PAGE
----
Banks’ credit growth weak despite sector’s strong performance – BoG

Governor of the Bank of Ghana, Dr Ernest Addison,

The Bank of Ghana has revealed that an assessment of the banking sector as at end-August 2021 indicated that the sector’s performance remained strong, underpinned by sustained growth in total assets, deposits, and investments.

The expansion in the industry’s assets was on the back of increased liquidity flows from deposits and borrowings during the review period.

Banks’ average lending rates have also declined marginally during the review period in tandem with the policy rate cut and the interbank interest rate.

However, credit growth was somewhat weak despite the marginal up-tick observed over the last two months, the BoG said in its ‘Banking Sector Developments’ report.

The sluggish growth in credit was due to both supply and demand side challenges from the lingering effects of the COVID-19 pandemic.

“New advances by banks during 2021 has been robust, supported by the regulatory reliefs and policy measures introduced at the onset of the pandemic in 2020. The latest Credit Conditions Survey point to a potential increase in demand for credit and a likely softening of banks’ credit stance over the next two months, a development which may further boost New Advances and translate into higher credit growth.

“Financial Soundness Indicators (FSIs) of the banking sector remained healthy with improved profitability, solvency, and liquidity indicators,” the report stated.

It added “The industry’s Non-Performing Loans (NPL) ratio, however, increased marginally due mainly to the pandemic-induced loan repayment challenges, sluggish credit growth and some bank-specific loan recovery challenges.

“The latest stress tests show that banks remained resilient under mild to moderate stress conditions supported by the strong capital and liquidity buffers as well as the regulatory reliefs introduced during the pandemic.

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“Asset quality risks have elevated this year compared to last year due to repayment challenges associated with the COVID-19 pandemic as well as some bank specific loan recovery challenges. The NPL ratio increased from 15.5 percent in August 2020 to 17.3 percent in August 2021.

“This was attributed to the combined effect of an increase in the stock of NPLs by 21.0 percent to GH¢8.4 billion, as well as a modest growth in the stock of gross loans by 8.7 percent over the period.”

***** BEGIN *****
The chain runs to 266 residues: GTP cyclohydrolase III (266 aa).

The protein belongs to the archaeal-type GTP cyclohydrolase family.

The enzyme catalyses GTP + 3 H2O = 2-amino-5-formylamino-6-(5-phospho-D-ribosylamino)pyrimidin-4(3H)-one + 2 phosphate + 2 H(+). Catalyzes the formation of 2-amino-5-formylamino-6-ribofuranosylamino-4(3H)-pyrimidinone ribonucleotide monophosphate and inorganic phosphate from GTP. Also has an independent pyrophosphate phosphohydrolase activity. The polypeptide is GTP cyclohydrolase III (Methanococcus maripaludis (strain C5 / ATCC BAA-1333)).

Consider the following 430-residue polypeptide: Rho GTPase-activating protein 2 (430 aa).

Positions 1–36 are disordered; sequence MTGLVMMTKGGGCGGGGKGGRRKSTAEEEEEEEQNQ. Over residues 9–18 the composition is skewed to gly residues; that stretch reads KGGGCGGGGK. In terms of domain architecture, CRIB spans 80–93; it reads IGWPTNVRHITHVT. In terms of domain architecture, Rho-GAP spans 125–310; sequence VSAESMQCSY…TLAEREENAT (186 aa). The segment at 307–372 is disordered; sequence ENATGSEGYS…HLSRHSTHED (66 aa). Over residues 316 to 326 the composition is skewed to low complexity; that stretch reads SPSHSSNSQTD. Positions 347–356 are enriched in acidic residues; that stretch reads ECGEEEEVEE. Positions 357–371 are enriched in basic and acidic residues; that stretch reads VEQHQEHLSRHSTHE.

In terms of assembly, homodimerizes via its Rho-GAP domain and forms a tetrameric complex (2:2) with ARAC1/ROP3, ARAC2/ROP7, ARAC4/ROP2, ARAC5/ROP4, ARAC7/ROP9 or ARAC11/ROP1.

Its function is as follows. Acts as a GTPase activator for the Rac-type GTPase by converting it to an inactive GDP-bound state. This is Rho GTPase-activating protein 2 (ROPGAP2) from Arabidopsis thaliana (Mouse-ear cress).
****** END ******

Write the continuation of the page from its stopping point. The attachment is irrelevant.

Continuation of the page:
“The adjusted NPL ratio (excluding the fully provisioned loan loss category) however, remained unchanged at 6.6 percent over the review period, an indication that the increase in the NPL ratio was due to a build-up of loss category loans.

The rise in the NPL ratio was mainly driven by the increase in the private sector NPL ratio from 16.6 percent to 18.6 percent, while the public sector NPL ratio marginally declined from 5.9 percent to 5.1 percent.

The increase in the industry NPL ratio reflected mainly in the construction and the transport, storage and communication sectors, which recorded higher NPL ratios in August 2021 compared with last year.

“The NPL ratio of the construction and the transport, storage and communication sectors increased by 13.6 percentage points and 7.6 percentage points to 35.0 percent and 11.9 percent respectively during the review period.

“Additionally, the mining and quarrying and the commerce and finance sectors recorded increases in their respective NPL ratios by 4.6 percentage points and 2.3 percentage points to 14.0 percent and 26.4 percent over the same comparative period.

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“All other economic sectors recorded declines in the NPL ratios during the review period with the greatest improvement in the quality of the loan portfolio attributed to the agriculture, forestry and fishing sector.”

By Laud Nartey||Ghana